Debate has been swirling around assisted suicide and euthanasia for decades, really. Brittany Maynard was the latest lovely face to draw our attention to the issue, but it's nothing new.
The country of Belgium stands as a stark warning against the legalization of assisted suicide and euthanasia. It's a slippery slope, full of abuse, and without end. It's a slippery slope that ends up targeting the disabled, allowing physicians to end the life of depressed people, and murdering innocent children.
Seriously, Belgium has recently legalized euthanasia for children.
A Colorado legislative committee considered a bill on assisted suicide last Friday. In an 8-5 bipartisan vote, the bill was rejected. The legislators – after hearing 11 hours of testimony – realized that abuse and manipulation is simply too rampant. (It's unfortunate they didn't all realize the inherent wrong of assisted suicide itself, but at least they came to the right conclusion for the safety of Colorado's citizens.)
The Denver Post reported:
"Opponents argued the law would be abused by health insurers and others who would stand to gain from a sick person's death. …
From her motorized wheelchair, Carrie Ann Lucas of Windsor cited the high cost of treatment for illnesses such as hers, a form of muscular dystrophy that would be terminal within hours if she lost the use of the ventilator.
If insurance companies choose not to pay for expensive medical equipment or treatments, patients could be coaxed into a 'much cheaper lethal prescription,' she said."
One of the Democrats who decided to vote against the bill had personally experienced a potential abuse of the proposed bill:
"Tearfully telling her colleagues she was a cancer survivor, Democratic Rep. Dianne Primavera recalled how a doctor told her she wouldn't live more than five years.
But she found a doctor who gave her a different opinion.
'And he took me in his care, and I am here today 28 years later,' she said."
Representative Primavera wasn't the only person to share that her terminal diagnosis was, in fact, inaccurate. Another Coloradan testified that her mother had been given only six months to live by one doctor, but was still alive six years later. And yet, these are the kind of people assisted suicide all too often targets and kills.
But policy and ethics aside, why is assisted suicide the wrong choice for Christians? Here are three reasons:
1) It's Not Just About Us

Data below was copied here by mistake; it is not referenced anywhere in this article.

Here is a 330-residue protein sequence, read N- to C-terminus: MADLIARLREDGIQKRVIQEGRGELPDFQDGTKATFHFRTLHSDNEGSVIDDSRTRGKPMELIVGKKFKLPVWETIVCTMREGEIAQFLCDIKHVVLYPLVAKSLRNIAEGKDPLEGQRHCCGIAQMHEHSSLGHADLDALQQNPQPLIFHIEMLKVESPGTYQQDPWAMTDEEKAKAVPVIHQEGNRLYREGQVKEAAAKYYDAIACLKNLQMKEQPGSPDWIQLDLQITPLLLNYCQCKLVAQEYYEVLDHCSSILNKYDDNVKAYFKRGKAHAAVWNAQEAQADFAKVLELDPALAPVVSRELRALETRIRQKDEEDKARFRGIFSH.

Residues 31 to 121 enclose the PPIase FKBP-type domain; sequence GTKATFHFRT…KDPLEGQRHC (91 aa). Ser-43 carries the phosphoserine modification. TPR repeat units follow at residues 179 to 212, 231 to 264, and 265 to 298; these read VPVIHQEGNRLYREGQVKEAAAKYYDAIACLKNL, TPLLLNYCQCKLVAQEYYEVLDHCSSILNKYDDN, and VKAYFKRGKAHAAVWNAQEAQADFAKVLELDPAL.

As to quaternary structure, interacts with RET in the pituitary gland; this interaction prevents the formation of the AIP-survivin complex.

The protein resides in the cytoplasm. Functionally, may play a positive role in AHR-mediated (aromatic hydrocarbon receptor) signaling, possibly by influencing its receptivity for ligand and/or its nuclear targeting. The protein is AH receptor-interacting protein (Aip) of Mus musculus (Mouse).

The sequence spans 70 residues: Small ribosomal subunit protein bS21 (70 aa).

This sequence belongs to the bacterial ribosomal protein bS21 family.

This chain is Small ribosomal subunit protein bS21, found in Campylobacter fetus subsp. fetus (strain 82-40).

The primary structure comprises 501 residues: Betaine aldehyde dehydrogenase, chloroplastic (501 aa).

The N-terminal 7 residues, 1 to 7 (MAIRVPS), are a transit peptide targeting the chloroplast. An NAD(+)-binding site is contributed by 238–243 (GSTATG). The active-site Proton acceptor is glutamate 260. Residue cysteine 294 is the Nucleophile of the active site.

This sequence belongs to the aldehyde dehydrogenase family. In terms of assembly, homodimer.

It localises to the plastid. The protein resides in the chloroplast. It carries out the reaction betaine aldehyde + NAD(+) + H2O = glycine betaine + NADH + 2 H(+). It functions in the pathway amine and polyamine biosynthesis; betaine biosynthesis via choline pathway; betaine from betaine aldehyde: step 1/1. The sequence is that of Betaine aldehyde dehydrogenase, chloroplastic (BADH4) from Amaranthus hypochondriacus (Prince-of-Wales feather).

It's essential for Christians to recognize that we are called to speak out for the oppressed. We are called to seek and stand for justice. Assisted suicide silences voices, ends lives, and oppresses the helpless. Statistics prove this out. And, as Christians, this isn't okay. It's our role in society to be the influence – the salt and light – that turns back the tide of oppression, however masked in "good intentions" and catchy phrases it may be.
2) Death is Not Our Deliverance or Our Victory
Assisted suicide treats death as a welcome savior, as the victor over suffering. And yet, death is neither of these. Instead, the Bible asks, "Where, O death, is your victory?" (I Corinthians 15:55) In Hosea, God promises that He will redeem His people from death. Death itself is not the victory or the redemption, and assisted suicide all too often glorifies it as just that.
3) Suffering, to a Christian, is a Gift
To our flesh, this sounds horrible and terribly unfair. But our redeemed inner man can hear the Voice of Christ and feel the Presence of Christ in the midst of the greatest suffering this sinful, fallen world can bring us. Christians are not called to cut our suffering short, but instead, to rejoice in its midst – something that is only possible when we fall into the power and grace of God. Our suffering is beautiful in all its ugliness and powerful in all its pain when it is dedicated to our Lord. One writer put it this way :
"Paul suffered more than most for Jesus' sake. He said this to the Christians at Phillipi: 'For it has been granted to you on behalf of Christ not only to believe in him, but also to suffer for him' (Philippians 1:2). The word granted here means 'shown favor, given freely as a gift.'"
This column was originally published at Live Action News.